Knowing this story behind the honored resting place of so many of our fallen warriors, is to understand the grief and pain that those who lose their loved ones in any war, must endure. From it’s beginning, Arlington has been about pride in our nation and those who serve, but also about personal loss, suffering and grief. One of the most moving photos I’ve seen from Arlington is the photo of Mary McHugh who lost her fiance, Sgt. James J. Regan in Iraq. Mary has joined league with the honored loved ones who, as Lincoln so eloquently described, “laid down such a precious sacrifice on the alter of freedom”. In my mind Arlington Cemetery has become the symbol of the honored sacrifices made by Americans for hundreds of years, and so we must honor them and never forget what it means. God bless America and all our warriors who swear the oath to defend it at all costs.
What does a soldier do when he is in sleeping quarters and his base comes under attack? Well it turns into a “come as you are” fight featureing “pink boxers, body armour and flip flops”. A huge Memorial Day Salute to Army Specialist Zachary Boyd, 19, of
WASHINGTON (Reuters) – boxer shorts and flip-flops.on Thursday praised an Army soldier in eastern Afghanistan who drew media attention this month after rushing to defend his post from attack while wearing pink
In fact, Gates said he wants to meet the soldier and shake his hand the next time he visits Afghanistan.
“Any soldier who goes into battle against the Taliban in pink boxers and flip-flops has a special kind of courage,” Gates said in remarks prepared for a speech in New York.
“I can only wonder about the impact on the Taliban. Just imagine seeing that: a guy in pink boxers and flip-flops has you in his cross-hairs. What an incredible innovation in psychological warfare,” he said.
Read the rest of the story here.
Honoring the memory of every single man and woman who made the supreme sacrifice for our freedom and defending the Constitution of the United States of America. God bless them all in glory and may we never forget them or take for granted what they have all done for us... HoosierArmyMom
I have been wondering what I would like to post in honor of the Easter Sunday holiday. Breaking news has given me my inspiration.
To my Lord and Savior, Jesus Christ I wish to give my deepest thanks for all he gave to give my life the richness of hope, salvation and his perfect love. And I would like to give Him thanks for delivering Captain Richard Phillips from the pirates who were holding him hostage. Much love and joy to his family and loved ones on this glorious day! What a wonderful Easter we have been witness to. Thanks to this brave man for all he’s done to save his ship, crew and stand for what is right. He has honored our country and the spirit of America. Special thanks to the US Navy for their perserverance and action in saving this brave man.
Much to be grateful for on this Easter Sunday! Captain Phillips is Free and Safe!!!
Current Serving Special Forces Soldier Warns: “Gun confiscation being set up inside the military”
To Free The Oppressed
It’s about time that something like this has formed. I’m an E7 in the Army National Guard (Colorado, B co. 5/19th SFG) I’m an 18C and I’m getting the hell out of the Army. I’ve had enough. I ETS in October and I’m picking up my family and we’re moving to New Hampshire to join other defenders of the Republic in a place that is still one of the freest places in the nation. (I’m a member of the Free State Project.)I’m currently serving on OWT status at Ft. Bliss, TX. I wanted to share what is going on here…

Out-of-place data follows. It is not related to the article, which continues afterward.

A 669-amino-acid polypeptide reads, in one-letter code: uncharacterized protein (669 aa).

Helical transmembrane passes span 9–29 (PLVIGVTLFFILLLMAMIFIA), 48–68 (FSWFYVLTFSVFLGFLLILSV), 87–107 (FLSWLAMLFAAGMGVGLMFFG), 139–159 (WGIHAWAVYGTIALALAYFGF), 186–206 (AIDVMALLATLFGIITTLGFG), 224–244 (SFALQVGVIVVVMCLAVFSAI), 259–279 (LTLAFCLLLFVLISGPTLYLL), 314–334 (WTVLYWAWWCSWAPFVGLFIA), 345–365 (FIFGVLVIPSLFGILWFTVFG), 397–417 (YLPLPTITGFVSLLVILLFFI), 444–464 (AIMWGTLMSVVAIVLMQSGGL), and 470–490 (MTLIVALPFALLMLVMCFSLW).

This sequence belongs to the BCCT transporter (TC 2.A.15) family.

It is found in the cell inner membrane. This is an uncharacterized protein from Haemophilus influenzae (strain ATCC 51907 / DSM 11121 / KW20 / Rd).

Read on… http://caosblog.com/9892
A patriot knows when his duty is to disobey the Commander-and-Chief; in order to UPHOLD THE CONSTITUTION and DEFEND LIBERTY.
Learn more about these men of honor on Stogie’s blog… Sabrepoint
The Oath-Keepers: the Beginnings of Internal Rebellion Against Obama?
A society of members of the military and police have formed to oppose potentially unconstitutional orders and laws passed by Barack Obama and his Democrat supporters. They have listed laws and orders that they will not obey, remaining true to their oath to “defend the Constitution of the United States”.
Their blog is http://oath-keepers.blogspot.com/.
ARLINGTON, Va. — Sixty-four years ago on Feb. 23, 1 945, U.S. Marines stormed the sands of Iwo Jima and raised the American flag atop Mount Suribachi.
In honor of the 64th anniversary of that historic event, dozens of spectators and Marines, including nine individuals who fought in the Battle of Iwo Jima, gathered at the Marine Corps War Memorial today for a flag-raising ceremony.
One of the Iwo Jima veterans present at the event acted as a forward observer during the battle, calling for and guiding indirect artillery fire from the island.
“The [flag-raising] brings back so many memories,” said former Pfc. James Wheeler, a Falls Church, Va., native. “It gave me goose bumps all over to see that flag go up again.”
Wheeler also said Feb. 23 should be an important date everyone should remember because a lot of Marines sacrificed their lives for that victory.
Before the ceremony’s conclusion, the Iwo Jima veterans placed a wreath at the base of the memorial to pay homage to those who were killed during the battle.
The Marine Corps War Memorial was sculpted by Felix de Weldon, using the iconic flag-raising photograph shot by Associated Press photographer Joe Rosenthal. The memorial was officially dedicated Nov. 10, 1954, on the Corps’ birthday by President Dwight D. Eisenhower.